A Travellerspoint blog

FINALLY...Rusty Blackbirds!...and more!

overcast 40 °F

Today I went to Thatcher Woods Forest Preserve yet again because of reports of Rusty Blackbirds that were spotted there yesterday.

Upon arriving, I birded around the soccer field for the first half of my brief visit to Thatcher. I saw many common birds including robins, gulls, grackles, etc., but one spectacle I did not manage to photograph were two pairs of courting RED-TAILED HAWKS. Both pairs screamed at each other, locked talons, dove at each other, and executed plunge-dives high in the air. It was amazing!

The first noteworthy avian species I photographed was this EASTERN PHOEBE:

Then, I found this FOY (and very early for this year) HERMIT THRUSH:

...and this FOY (first of the year) NORTHERN FLICKER:

Then, I headed into the flooded woodland south of the soccer field. First, I found this FOY FOX SPARROW; it is always a nice treat to see these beautiful creatures scratching around on the forest floor. It is one of my favorite sparrows:

Then, it was time for "deer head photo, part 2" with the arrival of a deer family unit into my vicinity:

Next, I found a medium-sized flock of Icterids (blackbirds). After scanning and picking through the many grackles present, I finally found a single male RUSTY BLACKBIRD! What a great FOY bird! Rusty Blackbirds are federally threatened species and they are in a severe declining population trend, so I was so relieved to finally see one:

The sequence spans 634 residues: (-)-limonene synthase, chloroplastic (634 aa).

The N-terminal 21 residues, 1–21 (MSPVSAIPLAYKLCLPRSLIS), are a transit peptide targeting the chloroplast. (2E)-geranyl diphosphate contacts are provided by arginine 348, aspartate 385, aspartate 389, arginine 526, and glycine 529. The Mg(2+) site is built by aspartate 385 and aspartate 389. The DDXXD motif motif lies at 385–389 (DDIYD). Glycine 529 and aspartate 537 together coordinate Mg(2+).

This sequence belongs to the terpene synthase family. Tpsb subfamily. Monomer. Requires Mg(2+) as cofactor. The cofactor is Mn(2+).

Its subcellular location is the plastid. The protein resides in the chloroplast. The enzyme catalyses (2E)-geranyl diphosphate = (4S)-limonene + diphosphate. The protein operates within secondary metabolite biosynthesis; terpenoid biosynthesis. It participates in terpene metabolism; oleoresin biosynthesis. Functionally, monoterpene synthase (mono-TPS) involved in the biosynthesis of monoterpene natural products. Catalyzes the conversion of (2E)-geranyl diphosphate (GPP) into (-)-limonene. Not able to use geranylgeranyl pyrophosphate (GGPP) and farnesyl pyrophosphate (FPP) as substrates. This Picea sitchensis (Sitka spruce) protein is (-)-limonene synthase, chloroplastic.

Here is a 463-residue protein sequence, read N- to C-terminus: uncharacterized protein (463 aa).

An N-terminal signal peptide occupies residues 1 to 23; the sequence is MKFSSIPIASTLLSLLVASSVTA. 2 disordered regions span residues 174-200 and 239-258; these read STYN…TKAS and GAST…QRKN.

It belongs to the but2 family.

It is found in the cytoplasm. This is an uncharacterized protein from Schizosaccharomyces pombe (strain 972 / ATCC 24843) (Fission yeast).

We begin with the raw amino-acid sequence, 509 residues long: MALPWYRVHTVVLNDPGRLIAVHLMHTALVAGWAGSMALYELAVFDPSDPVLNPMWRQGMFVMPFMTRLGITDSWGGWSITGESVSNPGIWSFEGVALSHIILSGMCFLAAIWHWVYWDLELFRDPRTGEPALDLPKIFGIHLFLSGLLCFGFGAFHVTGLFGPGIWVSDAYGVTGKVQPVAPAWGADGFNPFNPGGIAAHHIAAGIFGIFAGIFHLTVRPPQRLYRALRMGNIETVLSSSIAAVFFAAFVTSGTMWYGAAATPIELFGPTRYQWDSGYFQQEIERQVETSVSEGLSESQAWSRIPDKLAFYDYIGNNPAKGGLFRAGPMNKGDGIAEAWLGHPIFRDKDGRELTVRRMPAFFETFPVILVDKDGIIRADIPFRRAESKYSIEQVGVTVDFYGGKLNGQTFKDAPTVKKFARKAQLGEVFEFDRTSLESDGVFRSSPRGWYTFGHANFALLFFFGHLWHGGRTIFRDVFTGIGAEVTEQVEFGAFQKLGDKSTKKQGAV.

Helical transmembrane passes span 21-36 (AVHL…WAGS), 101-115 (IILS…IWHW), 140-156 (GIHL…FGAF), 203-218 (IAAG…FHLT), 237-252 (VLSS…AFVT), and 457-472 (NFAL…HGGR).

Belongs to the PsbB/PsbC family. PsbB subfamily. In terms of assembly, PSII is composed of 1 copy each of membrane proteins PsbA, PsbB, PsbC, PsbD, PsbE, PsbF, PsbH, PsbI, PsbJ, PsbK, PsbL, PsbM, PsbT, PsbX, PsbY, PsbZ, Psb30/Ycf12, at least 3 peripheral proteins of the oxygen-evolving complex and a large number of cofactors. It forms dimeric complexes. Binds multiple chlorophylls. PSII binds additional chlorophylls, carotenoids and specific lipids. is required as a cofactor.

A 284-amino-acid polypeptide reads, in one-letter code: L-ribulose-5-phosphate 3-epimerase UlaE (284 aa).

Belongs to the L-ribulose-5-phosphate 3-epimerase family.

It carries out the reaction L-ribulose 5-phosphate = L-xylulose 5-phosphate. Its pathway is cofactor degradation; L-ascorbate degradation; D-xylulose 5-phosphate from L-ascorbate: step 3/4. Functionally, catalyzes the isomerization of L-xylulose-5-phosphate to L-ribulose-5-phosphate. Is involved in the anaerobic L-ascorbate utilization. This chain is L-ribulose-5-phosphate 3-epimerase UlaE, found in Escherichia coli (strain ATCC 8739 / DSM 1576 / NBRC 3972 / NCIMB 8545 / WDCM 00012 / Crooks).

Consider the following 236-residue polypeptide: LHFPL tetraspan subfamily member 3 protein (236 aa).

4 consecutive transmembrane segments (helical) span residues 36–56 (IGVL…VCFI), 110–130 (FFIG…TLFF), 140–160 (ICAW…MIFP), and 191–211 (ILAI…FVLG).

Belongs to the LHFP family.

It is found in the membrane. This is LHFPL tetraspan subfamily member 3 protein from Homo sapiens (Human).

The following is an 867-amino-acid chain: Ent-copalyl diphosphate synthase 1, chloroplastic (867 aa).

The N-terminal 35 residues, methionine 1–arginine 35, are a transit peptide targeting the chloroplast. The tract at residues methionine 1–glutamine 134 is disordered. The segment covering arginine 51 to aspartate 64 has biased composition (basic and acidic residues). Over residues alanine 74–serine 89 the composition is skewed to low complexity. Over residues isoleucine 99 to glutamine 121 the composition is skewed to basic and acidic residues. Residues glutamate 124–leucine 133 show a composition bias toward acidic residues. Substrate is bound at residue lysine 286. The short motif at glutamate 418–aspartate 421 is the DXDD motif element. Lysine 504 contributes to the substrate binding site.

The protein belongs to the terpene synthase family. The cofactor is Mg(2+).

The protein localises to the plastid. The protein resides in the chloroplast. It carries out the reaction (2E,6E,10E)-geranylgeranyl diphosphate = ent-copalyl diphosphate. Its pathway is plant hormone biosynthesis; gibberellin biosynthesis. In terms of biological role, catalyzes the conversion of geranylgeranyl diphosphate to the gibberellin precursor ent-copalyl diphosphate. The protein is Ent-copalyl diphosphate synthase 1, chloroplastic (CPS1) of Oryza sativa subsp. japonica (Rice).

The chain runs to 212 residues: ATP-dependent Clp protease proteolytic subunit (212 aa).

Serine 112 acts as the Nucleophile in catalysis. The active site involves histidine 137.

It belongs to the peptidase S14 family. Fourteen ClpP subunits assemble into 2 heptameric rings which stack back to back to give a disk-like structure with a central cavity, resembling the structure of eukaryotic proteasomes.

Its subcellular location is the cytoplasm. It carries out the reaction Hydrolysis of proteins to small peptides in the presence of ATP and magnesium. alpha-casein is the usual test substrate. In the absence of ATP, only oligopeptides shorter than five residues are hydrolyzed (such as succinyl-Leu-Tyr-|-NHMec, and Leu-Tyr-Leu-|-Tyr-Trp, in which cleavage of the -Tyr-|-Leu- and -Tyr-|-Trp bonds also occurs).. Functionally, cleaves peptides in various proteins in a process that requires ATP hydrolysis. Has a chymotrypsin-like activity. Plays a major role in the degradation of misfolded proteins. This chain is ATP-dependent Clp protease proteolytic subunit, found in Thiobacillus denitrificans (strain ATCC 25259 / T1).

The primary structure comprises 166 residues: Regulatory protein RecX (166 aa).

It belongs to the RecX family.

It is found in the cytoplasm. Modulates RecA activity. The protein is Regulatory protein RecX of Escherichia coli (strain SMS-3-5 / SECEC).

They are definitely not just your common blackbird or grackle; they have such subtly beautiful plumage.

After admiring the bird for a few minutes, I headed back out onto the soccer field, where, by coincidence, I met Charles Berman, who is a great birder and a fantastic photographer. Of course, we had to try to re-find the Rusty Blackbird, so we headed back into the flooded woods, but it was to no avail. Suddenly, a huge raptor burst out of the trees almost directly above us. Once it landed about one hundred yards away, we both shouted in unison, "Great Horned Owl!" And indeed it was, what a magnificent bird. Since it was shy, this was the best photo I got:

It was one of the most productive birding excursions to Thatcher Woods I have ever had, and it was also very nice to meet Charles Berman.

The bird-of-the-day award will be shared by the RUSTY BLACKBIRDS and the GREAT HORNED OWL, which are both amazing avian treats to see. Runner-up to the early HERMIT THRUSH.

Good birding,

Posted by skwclar 16:28 Archived in USA

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How fun to see the Great Horned Owl!
We are heading out to a little park by the La Crosse River to hear the ping of the woodcock and maybe spot a few in the waning light.

by Mary Jahangir

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